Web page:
Carpinus turczaninowii

Carpinus turczaninowii (340)

Common names:

  • Chinese hornbeam

Location in the Gardens:

Season of interest:

  • All year round

Description of plant:

An extremely beautiful tree with a regular round crown and somewhat weeping branches, seldom seen in western gardens.

The leaves are deep green, shiny, with toothed edges, grouped in decorative clusters typical of the hornbeams. They are a bronze colour in spring, while in autumn they turn a blazing orange-yellow, sometimes with interesting, clearly defined splashes of red. The trees are also decorated in autumn by the nutlets in their paper-lantern dangling clusters, typical of the hornbeam genus.

Slow-growing and adapted to dry conditions it is generally considered a small tree suitable for a domestic setting, our specimens at Highdown belie this idea however. it is a popular species for bonsai.

Ideal growing conditions and habitat:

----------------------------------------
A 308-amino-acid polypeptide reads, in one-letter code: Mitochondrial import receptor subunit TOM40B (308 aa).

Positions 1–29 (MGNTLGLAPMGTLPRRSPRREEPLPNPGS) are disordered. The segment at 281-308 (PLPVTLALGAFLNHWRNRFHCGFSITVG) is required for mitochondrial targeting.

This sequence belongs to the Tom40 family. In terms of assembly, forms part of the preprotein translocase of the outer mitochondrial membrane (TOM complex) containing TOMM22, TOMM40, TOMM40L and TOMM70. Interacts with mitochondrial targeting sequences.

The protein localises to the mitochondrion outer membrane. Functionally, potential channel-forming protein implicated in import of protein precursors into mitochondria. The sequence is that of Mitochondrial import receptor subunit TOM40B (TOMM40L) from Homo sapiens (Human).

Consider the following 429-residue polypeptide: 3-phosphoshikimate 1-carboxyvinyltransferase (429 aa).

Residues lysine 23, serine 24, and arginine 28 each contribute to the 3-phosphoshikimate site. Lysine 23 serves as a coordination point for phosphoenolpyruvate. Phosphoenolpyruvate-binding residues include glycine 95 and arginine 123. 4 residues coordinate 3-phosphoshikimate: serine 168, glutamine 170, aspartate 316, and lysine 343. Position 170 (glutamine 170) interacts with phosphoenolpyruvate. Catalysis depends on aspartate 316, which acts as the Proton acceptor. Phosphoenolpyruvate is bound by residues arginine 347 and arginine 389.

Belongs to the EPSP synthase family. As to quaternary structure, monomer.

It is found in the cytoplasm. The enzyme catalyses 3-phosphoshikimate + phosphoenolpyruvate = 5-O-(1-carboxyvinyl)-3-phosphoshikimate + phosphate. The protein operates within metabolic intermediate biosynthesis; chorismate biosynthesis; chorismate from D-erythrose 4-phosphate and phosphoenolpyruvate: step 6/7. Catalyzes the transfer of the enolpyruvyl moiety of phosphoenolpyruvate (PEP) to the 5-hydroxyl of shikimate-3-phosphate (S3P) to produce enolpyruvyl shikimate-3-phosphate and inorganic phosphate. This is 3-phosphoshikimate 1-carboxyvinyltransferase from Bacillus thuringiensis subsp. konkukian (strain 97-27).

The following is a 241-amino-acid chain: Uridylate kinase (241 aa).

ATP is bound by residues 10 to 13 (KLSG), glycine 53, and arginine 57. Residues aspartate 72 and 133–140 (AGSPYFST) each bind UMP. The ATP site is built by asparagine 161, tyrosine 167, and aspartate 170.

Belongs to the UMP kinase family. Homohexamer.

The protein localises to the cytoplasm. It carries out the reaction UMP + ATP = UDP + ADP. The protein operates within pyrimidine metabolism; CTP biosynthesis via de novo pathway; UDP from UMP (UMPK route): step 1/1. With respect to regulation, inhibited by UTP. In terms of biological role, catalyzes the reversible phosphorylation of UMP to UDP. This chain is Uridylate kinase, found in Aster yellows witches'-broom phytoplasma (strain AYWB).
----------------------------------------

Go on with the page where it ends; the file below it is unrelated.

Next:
A very adaptable tree which will tolerate sun or shade and most soil types, but prefers drier conditions.

Country of origin:

  • China, Japan and Korea

Highdown history:

Raised from seed collected by Reginald Farrer on his first expedition to Kansu, China in 1913.

Raised at Highdown in 1914, although only one of the seeds given to Stern germinated, it has developed into a splendid tree.

Stern talks about it in his book 'A Chalk Garden' saying “All the surrounding shrubs have been taken away from it, so one can admire the stately shape of this lovely tree”.

A seedling from the original was raised by Stern in the 1930s and planted by Queen Mary in 1937 when she visited Highdown. This tree can also be found in The Tree and Shrub Garden to the east of the original.

Carpinus turczaninowii (744)

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